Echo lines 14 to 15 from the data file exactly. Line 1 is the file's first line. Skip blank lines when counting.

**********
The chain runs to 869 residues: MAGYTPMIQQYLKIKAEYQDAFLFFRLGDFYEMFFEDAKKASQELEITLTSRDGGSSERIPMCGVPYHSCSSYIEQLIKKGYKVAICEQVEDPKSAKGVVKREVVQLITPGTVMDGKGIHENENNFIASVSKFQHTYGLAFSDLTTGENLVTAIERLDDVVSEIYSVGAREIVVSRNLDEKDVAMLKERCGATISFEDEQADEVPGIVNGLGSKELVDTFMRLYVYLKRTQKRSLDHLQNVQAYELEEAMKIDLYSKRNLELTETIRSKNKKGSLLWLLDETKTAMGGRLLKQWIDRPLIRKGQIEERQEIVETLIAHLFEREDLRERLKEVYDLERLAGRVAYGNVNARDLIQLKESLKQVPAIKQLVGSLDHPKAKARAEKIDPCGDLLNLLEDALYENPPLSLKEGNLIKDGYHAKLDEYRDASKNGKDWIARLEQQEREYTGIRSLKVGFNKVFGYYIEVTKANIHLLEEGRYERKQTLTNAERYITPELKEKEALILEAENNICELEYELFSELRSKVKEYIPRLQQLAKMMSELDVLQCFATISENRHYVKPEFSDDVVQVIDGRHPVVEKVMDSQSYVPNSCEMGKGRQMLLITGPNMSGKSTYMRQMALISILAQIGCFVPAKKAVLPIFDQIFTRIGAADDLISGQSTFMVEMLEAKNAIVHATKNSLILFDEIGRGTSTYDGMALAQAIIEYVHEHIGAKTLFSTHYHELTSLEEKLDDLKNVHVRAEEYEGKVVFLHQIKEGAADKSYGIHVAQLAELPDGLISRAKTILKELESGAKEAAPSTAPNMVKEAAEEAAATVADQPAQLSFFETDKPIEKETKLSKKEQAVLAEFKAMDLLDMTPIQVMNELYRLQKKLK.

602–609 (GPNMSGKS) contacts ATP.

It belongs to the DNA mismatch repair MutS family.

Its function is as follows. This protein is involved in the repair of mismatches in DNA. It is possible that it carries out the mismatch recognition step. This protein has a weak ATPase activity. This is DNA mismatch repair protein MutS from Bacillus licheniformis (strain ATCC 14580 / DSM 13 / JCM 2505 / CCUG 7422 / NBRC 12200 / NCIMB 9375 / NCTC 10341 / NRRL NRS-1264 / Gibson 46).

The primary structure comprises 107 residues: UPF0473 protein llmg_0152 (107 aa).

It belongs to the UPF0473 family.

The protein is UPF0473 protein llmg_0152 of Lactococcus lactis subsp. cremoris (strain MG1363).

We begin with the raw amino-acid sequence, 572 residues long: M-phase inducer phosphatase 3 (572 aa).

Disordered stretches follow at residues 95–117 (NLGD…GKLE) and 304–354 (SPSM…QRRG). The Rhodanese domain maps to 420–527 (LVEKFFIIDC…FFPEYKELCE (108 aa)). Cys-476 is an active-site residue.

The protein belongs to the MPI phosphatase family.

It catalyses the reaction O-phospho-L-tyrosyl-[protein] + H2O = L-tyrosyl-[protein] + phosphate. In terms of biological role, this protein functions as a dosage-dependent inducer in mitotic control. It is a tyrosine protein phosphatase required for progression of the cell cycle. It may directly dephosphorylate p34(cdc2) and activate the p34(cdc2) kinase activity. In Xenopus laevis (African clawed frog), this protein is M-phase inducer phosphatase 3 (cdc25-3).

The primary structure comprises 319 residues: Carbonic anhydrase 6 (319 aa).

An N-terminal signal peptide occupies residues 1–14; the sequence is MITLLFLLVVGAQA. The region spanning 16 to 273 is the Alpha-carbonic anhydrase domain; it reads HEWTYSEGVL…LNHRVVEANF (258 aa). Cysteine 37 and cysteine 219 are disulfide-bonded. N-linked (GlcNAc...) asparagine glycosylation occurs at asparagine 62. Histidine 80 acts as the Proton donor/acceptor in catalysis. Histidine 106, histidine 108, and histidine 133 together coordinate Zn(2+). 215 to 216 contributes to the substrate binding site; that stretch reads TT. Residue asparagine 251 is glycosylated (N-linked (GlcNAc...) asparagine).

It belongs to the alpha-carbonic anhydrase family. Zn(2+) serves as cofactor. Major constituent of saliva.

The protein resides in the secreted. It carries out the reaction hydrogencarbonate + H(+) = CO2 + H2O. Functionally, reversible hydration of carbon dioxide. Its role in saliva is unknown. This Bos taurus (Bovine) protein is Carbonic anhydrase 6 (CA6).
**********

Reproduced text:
It belongs to the alpha-carbonic anhydrase family. Zn(2+) serves as cofactor. Major constituent of saliva.

The protein resides in the secreted. It carries out the reaction hydrogencarbonate + H(+) = CO2 + H2O. Functionally, reversible hydration of carbon dioxide. Its role in saliva is unknown. This Bos taurus (Bovine) protein is Carbonic anhydrase 6 (CA6).